Official Report: Minutes of Evidence
Committee for Agriculture, Environment and Rural Affairs, meeting on Thursday, 24 September 2020
Members present for all or part of the proceedings:Mr Declan McAleer (Chairperson)
Mr Philip McGuigan (Deputy Chairperson)
Mrs Rosemary Barton
Mr John Blair
Mr Maurice Bradley
Mr Harry Harvey
Mr William Irwin
Mr Patsy McGlone
Witnesses:Ms Elaine McCrory, Department of Agriculture, Environment and Rural Affairs
Mrs Colette McMaster, Department of Agriculture, Environment and Rural Affairs
Common Organisation of the Markets in Agricultural Products (Producer Organisations and Wine) (Amendment etc.) (EU Exit) Regulations 2020 and Agriculture (Payments) (Amendment, etc) (EU Exit) Regulations 2020: Department of Agriculture, Environment and Rural Affairs
The Chairperson (Mr McAleer): I welcome Colette McMaster and Elaine McCrory. I invite you to give your presentation, after which Committee members will, no doubt, have some questions for you.
Mrs Colette McMaster (Department of Agriculture, Environment and Rural Affairs): Thank you for the opportunity to speak to the Committee today about two Department for Environment, Food and Rural Affairs statutory instruments (SIs).
The first SI title is the Common Organisation of the Markets in Agricultural Products (Producer Organisations and Wine) (Amendment etc.) (EU Exit) Regulations 2020 or AGS/04. The second SI title is the Agriculture (Payments) (Amendment, etc) (EU Exit) Regulations 2020 or AGS/05. Elaine McCrory, the main policy lead for most of the changes proposed in these SIs is also online, as you are aware.
You heard an update from my colleague, Rosemary Agnew, earlier on the Department's approach to EU exit updates and the secondary legislation programme. I understand that the Committee is considering its role in respect of these UK-wide SIs. I know that you wish to consider your role, but I am seeking the Committee's agreement that the provisions in the devolved SI AGS/05 be extended to Northern Ireland.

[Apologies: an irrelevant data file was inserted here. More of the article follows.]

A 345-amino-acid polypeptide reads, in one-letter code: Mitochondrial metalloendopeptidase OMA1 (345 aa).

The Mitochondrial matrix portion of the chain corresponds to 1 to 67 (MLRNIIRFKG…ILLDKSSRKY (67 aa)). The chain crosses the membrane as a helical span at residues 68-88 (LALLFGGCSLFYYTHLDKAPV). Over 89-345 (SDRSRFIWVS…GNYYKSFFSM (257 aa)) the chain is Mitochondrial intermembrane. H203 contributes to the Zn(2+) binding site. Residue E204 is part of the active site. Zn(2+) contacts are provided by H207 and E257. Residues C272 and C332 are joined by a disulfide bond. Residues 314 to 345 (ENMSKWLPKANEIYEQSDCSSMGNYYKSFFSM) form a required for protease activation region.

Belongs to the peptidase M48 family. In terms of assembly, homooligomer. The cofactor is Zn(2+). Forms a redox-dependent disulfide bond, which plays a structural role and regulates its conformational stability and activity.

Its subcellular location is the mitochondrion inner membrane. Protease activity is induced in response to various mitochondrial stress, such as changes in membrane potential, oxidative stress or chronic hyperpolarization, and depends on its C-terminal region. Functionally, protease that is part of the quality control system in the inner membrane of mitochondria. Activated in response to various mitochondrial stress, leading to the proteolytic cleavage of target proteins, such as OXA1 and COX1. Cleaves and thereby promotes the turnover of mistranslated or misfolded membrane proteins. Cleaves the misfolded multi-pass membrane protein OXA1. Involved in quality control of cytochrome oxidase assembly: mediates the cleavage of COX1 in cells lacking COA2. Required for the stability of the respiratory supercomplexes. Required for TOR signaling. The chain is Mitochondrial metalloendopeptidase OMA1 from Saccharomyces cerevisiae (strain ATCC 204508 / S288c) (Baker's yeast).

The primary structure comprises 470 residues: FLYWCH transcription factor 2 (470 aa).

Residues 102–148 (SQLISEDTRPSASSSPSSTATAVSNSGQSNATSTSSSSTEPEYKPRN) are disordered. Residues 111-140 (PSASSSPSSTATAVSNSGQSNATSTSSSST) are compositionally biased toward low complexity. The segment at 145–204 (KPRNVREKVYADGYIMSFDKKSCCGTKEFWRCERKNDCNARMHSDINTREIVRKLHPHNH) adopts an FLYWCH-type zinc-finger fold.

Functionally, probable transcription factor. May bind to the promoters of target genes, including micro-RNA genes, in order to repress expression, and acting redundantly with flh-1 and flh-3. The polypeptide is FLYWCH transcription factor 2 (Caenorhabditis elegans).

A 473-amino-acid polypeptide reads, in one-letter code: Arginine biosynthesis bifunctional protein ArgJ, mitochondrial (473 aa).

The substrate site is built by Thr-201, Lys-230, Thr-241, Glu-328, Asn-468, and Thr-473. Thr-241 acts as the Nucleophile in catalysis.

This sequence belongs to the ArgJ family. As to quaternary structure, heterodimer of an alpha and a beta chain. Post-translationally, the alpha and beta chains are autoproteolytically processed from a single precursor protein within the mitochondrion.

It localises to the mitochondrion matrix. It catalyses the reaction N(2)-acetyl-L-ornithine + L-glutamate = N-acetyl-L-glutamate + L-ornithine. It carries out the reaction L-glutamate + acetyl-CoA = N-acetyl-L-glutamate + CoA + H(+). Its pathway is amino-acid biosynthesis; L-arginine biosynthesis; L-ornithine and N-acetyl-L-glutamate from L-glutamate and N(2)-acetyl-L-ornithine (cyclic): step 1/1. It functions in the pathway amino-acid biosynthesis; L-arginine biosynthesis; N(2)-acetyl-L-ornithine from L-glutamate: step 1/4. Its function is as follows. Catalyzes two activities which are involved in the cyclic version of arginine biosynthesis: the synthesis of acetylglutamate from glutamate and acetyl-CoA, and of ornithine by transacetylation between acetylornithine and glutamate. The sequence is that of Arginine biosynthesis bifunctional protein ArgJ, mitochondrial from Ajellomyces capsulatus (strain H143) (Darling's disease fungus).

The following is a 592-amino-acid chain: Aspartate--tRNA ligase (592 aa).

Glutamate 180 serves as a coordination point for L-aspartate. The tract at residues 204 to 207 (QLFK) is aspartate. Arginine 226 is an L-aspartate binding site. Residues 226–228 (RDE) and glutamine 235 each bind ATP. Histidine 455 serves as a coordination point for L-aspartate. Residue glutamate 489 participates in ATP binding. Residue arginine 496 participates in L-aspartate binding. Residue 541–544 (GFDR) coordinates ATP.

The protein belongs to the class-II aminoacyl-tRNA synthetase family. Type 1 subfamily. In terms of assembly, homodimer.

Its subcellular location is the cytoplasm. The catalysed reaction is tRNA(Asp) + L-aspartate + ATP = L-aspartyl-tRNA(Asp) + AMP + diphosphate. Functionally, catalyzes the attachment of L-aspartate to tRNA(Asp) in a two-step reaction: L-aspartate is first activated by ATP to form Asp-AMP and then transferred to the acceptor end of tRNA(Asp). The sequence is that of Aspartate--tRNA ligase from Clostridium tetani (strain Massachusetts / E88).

The two SIs are being made by DEFRA, on a UK-wide basis, as part of the 2020 legislative programme aimed at ensuring that a functioning statute book with some degree of risk is in place at the end of the transition period on 31 December 2020. Both SIs are due to be laid in draft form at Westminster on 30 September, with debates in both Houses to follow in the autumn. My sincere apologies that the Committee has had such limited time to consider the information shared on the devolved SI AGS/05. DAERA officials only received near-final drafts of the SIs from DEFRA last week and, indeed, received notice of a further minor amendment yesterday.
Turning to the territorial extent, the devolved SI AGS/05 has been drafted on a UK-wide basis. This is because it would not be possible to have stand-alone Northern Ireland legislation made in time for the end of the transition period due to the complexity of the changes needed, the volume of legislation to be made in a tight time frame and the limited resources to make the necessary amendments on a Northern Ireland-only basis. Making the SI on a UK-wide basis also helps ensure a consistent approach across the four nations, where appropriate.
I will turn to the matter of equality and human rights screening in relation to the UK SIs. We considered the food and farming group (FFG) programme of legislation, with devolved content being made at Westminster before the end of the transition period, in terms of its equality impacts and concluded that, as these amendments are required to implement the withdrawal agreement and, on the whole, to make existing legislation operable, they would have no significant impact on equality or human rights. As my colleague, Rosemary Agnew, committed to this morning, we will provide that information to the Committee.
I will now give an overview of the content of the SIs, the proposed changes that they make and a summary of the rationale for making this legislation on a UK-wide basis. We will reflect the views of the Committee to the Minister so that it may inform his response to DEFRA on extending the provisions of this SI to Northern Ireland.
I will give a bit of background to the EU exit legislation. The European Union (Withdrawal) Act 2018 converts EU law, as it stands at the transition period, into UK domestic law. This legislation is known as retained direct EU legislation. Powers in the European Union (Withdrawal) Act 2018 enable amendments to be made to EU and UK law to ensure that such legislation can work properly in the context of the UK no longer being a member of the EU. Over the last two years, DEFRA has developed a programme of legislation to amend retained EU law on the basis that the UK would be leaving the EU without a negotiated deal.